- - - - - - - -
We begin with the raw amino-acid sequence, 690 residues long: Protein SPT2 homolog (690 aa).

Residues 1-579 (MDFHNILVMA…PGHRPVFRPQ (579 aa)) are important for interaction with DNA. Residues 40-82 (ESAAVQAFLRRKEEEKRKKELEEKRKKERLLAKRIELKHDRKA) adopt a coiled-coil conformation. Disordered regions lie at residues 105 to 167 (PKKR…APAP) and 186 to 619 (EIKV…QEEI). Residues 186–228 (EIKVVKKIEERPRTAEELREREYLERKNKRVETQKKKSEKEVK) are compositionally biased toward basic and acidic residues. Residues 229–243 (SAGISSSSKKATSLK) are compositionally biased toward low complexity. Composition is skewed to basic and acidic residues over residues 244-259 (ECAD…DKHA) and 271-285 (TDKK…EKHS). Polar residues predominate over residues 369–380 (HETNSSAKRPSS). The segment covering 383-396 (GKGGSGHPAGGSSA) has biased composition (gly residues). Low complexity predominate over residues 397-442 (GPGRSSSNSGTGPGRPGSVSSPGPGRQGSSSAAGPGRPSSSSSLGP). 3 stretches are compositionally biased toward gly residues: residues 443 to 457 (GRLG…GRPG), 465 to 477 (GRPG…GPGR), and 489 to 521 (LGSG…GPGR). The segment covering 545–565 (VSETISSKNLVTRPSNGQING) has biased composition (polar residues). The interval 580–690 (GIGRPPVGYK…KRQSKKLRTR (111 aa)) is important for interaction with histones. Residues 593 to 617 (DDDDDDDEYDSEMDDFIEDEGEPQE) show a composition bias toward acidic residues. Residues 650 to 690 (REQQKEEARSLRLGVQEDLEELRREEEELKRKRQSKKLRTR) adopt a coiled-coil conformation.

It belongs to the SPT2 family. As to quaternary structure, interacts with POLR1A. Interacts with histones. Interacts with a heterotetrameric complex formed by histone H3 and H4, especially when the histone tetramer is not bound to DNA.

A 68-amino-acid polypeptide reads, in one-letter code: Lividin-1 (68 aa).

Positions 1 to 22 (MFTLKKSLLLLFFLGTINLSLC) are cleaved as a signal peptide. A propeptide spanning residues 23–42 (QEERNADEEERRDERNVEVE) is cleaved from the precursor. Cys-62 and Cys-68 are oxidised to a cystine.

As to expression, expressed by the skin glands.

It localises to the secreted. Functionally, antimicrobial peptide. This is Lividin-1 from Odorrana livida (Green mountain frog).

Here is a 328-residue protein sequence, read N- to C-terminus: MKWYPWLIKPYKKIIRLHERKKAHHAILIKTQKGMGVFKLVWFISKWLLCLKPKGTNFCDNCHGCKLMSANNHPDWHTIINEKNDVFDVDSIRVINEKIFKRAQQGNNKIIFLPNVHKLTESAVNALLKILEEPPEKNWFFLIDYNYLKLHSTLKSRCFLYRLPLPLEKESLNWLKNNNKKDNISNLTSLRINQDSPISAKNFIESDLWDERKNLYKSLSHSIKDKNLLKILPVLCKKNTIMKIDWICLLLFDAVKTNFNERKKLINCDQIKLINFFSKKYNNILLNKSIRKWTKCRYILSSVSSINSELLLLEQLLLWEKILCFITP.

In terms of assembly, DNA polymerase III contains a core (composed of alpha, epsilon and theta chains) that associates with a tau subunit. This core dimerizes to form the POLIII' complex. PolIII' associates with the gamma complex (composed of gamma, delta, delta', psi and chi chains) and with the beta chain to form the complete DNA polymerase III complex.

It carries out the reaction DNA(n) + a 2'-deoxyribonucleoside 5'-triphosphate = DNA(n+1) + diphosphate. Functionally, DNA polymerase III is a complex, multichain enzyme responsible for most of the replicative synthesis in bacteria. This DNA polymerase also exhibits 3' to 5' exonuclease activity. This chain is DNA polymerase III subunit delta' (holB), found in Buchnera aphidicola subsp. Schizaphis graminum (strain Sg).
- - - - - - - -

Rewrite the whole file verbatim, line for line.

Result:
We begin with the raw amino-acid sequence, 690 residues long: Protein SPT2 homolog (690 aa).

Residues 1-579 (MDFHNILVMA…PGHRPVFRPQ (579 aa)) are important for interaction with DNA. Residues 40-82 (ESAAVQAFLRRKEEEKRKKELEEKRKKERLLAKRIELKHDRKA) adopt a coiled-coil conformation. Disordered regions lie at residues 105 to 167 (PKKR…APAP) and 186 to 619 (EIKV…QEEI). Residues 186–228 (EIKVVKKIEERPRTAEELREREYLERKNKRVETQKKKSEKEVK) are compositionally biased toward basic and acidic residues. Residues 229–243 (SAGISSSSKKATSLK) are compositionally biased toward low complexity. Composition is skewed to basic and acidic residues over residues 244-259 (ECAD…DKHA) and 271-285 (TDKK…EKHS). Polar residues predominate over residues 369–380 (HETNSSAKRPSS). The segment covering 383-396 (GKGGSGHPAGGSSA) has biased composition (gly residues). Low complexity predominate over residues 397-442 (GPGRSSSNSGTGPGRPGSVSSPGPGRQGSSSAAGPGRPSSSSSLGP). 3 stretches are compositionally biased toward gly residues: residues 443 to 457 (GRLG…GRPG), 465 to 477 (GRPG…GPGR), and 489 to 521 (LGSG…GPGR). The segment covering 545–565 (VSETISSKNLVTRPSNGQING) has biased composition (polar residues). The interval 580–690 (GIGRPPVGYK…KRQSKKLRTR (111 aa)) is important for interaction with histones. Residues 593 to 617 (DDDDDDDEYDSEMDDFIEDEGEPQE) show a composition bias toward acidic residues. Residues 650 to 690 (REQQKEEARSLRLGVQEDLEELRREEEELKRKRQSKKLRTR) adopt a coiled-coil conformation.

It belongs to the SPT2 family. As to quaternary structure, interacts with POLR1A. Interacts with histones. Interacts with a heterotetrameric complex formed by histone H3 and H4, especially when the histone tetramer is not bound to DNA.

A 68-amino-acid polypeptide reads, in one-letter code: Lividin-1 (68 aa).

Positions 1 to 22 (MFTLKKSLLLLFFLGTINLSLC) are cleaved as a signal peptide. A propeptide spanning residues 23–42 (QEERNADEEERRDERNVEVE) is cleaved from the precursor. Cys-62 and Cys-68 are oxidised to a cystine.

As to expression, expressed by the skin glands.

It localises to the secreted. Functionally, antimicrobial peptide. This is Lividin-1 from Odorrana livida (Green mountain frog).

Here is a 328-residue protein sequence, read N- to C-terminus: MKWYPWLIKPYKKIIRLHERKKAHHAILIKTQKGMGVFKLVWFISKWLLCLKPKGTNFCDNCHGCKLMSANNHPDWHTIINEKNDVFDVDSIRVINEKIFKRAQQGNNKIIFLPNVHKLTESAVNALLKILEEPPEKNWFFLIDYNYLKLHSTLKSRCFLYRLPLPLEKESLNWLKNNNKKDNISNLTSLRINQDSPISAKNFIESDLWDERKNLYKSLSHSIKDKNLLKILPVLCKKNTIMKIDWICLLLFDAVKTNFNERKKLINCDQIKLINFFSKKYNNILLNKSIRKWTKCRYILSSVSSINSELLLLEQLLLWEKILCFITP.

In terms of assembly, DNA polymerase III contains a core (composed of alpha, epsilon and theta chains) that associates with a tau subunit. This core dimerizes to form the POLIII' complex. PolIII' associates with the gamma complex (composed of gamma, delta, delta', psi and chi chains) and with the beta chain to form the complete DNA polymerase III complex.

It carries out the reaction DNA(n) + a 2'-deoxyribonucleoside 5'-triphosphate = DNA(n+1) + diphosphate. Functionally, DNA polymerase III is a complex, multichain enzyme responsible for most of the replicative synthesis in bacteria. This DNA polymerase also exhibits 3' to 5' exonuclease activity. This chain is DNA polymerase III subunit delta' (holB), found in Buchnera aphidicola subsp. Schizaphis graminum (strain Sg).